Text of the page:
PARTHENON, ARK. -- Money, that great insulator, can buy protection against a lot of life's little inconveniences. Nuclear war, for instance.
When Denver millionaire John Hay, one of the founders of Celestial Seasonings tea company, became concerned about the prospect of a Soviet attack five years ago, he began looking for the perfect place "to wait out the worst." He found it here, in a mammoth limestone cave he converted into a home built to weather nuclear winter.
Now, in the age of glasnost, he has put the world's most opulent bomb shelter up for sale for $3.3 million.
Hay purchased the 240 acres surrounding the Beckham Creek Cave high in the Ozarks of northwestern Arkansas for $146,000. He turned the cave into a five-bedroom home featuring cascading fountains, a black-and-white-tiled "Fred Astaire room" and multicolored lighting designed by "Lenny, who used to do the lights for the rock group Kiss," groundskeeper Bill Ashworth said.
Outfitted with 200 Geiger counters, a semitrailer load of nitrogen-packed dried food and a hydroelectric generator, the 7,500-square-foot nuclear getaway was complete -- "fully holocaust-proof," according to Hay.
In the early days, its location was a secret.
"In the event of a nuclear holocaust you don't want thousands of people pouring down on you," said Ashworth.
Then, last year, Hay opened the palatial cave dwelling to potential buyers. But it has proved to be a slow mover. "It's been there for 250 million years, and it isn't going anywhere," Hay said.
Singer Michael Jackson had first dibs.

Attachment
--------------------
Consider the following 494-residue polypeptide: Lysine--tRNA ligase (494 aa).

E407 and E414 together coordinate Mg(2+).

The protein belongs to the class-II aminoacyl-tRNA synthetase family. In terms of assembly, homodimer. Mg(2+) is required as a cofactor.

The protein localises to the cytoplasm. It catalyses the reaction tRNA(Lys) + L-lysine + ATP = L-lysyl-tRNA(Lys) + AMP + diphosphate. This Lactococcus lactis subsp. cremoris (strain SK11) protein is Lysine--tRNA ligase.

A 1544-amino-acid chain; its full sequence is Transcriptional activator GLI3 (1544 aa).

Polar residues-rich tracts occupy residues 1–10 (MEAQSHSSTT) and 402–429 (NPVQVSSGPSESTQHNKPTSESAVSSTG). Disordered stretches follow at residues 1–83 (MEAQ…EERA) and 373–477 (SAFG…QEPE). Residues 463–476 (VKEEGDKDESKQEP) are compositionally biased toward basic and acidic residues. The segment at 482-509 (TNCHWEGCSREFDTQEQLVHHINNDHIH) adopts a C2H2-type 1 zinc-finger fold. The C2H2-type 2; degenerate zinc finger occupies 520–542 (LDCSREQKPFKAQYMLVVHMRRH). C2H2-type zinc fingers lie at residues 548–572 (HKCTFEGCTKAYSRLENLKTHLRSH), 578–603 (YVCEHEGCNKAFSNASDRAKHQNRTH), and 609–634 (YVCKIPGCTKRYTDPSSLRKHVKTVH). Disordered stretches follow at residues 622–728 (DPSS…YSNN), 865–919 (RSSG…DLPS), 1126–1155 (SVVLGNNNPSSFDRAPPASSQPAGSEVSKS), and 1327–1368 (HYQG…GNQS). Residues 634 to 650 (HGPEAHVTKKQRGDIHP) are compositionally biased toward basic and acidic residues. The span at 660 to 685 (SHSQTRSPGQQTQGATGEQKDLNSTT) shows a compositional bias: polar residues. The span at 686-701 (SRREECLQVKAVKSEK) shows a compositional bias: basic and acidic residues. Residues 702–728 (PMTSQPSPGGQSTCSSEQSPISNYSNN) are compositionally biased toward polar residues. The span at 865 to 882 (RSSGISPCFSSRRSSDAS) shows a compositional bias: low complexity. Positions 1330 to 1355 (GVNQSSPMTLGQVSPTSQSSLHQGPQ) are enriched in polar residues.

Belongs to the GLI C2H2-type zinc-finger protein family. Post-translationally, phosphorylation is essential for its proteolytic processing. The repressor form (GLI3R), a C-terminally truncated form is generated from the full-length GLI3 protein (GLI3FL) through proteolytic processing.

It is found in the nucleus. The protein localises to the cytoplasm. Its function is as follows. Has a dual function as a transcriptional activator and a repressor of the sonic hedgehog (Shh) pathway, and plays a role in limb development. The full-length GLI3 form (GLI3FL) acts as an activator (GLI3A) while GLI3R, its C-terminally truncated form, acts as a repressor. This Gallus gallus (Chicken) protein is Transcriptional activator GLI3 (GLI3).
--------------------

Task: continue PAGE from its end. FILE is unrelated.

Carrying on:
"I thought it would be hot for him," Hay said. "He's into this whole preservation thing."
At first, the deal looked promising. "Michael's personal business manager really liked the property," he said. "He was looking for a place to put his animals, kind of a mini-zoo."
But the timing was bad; Jackson had just purchased a ranch near Santa Barbara, Calif.
And the cave home began to attract browsers instead of buyers. A crew from "Lifestyles of the Rich and Famous" filmed the cave for a segment of the TV show. Film director Oliver Stone dropped by unannounced, saying he is considering the site as a movie location. Then came the poseurs.
Meanwhile, Hay continues to tout the cave's unique attributes.
"Specifically designed to withstand a nuclear war and provide maximum protection against radiation, fallout and nuclear winter," according to a brochure from Denver-based real estate company Previews Inc., the home is definitely one of a kind.
And Ashworth -- who has lived in the cave since 1983 and heard more than one Fred Flintstone joke -- said it has other charms: It's the perfect escape from summertime heat, at a naturally cool year-round temperature of 64 degrees. It induces hibernation-quality sleep. And the moisture is good for your skin.